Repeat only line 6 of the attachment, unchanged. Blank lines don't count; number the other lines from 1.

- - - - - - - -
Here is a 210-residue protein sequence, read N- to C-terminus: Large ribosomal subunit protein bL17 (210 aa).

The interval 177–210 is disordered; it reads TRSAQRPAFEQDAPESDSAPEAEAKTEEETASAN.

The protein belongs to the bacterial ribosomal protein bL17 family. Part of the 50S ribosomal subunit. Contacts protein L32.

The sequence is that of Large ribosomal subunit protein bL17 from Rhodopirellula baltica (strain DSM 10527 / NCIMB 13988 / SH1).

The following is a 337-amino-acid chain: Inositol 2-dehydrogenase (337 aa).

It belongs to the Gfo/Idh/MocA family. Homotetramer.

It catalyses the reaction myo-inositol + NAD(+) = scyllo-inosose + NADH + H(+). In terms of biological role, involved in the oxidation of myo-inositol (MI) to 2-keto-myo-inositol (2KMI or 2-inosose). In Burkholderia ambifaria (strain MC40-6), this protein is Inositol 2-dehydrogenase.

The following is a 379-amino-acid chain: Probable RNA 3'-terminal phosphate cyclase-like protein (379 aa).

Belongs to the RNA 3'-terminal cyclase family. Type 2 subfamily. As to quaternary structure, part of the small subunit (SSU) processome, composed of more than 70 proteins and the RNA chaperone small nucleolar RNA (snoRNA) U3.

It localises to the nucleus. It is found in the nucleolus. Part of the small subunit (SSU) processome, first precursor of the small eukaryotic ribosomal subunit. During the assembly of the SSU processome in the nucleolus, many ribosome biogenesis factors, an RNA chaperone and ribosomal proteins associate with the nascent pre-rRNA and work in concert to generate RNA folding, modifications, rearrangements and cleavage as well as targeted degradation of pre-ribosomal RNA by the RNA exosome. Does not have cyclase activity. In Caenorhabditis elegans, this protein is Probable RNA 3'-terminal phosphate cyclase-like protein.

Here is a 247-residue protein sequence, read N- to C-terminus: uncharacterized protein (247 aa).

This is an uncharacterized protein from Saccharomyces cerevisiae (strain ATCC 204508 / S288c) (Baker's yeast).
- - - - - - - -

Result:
It belongs to the Gfo/Idh/MocA family. Homotetramer.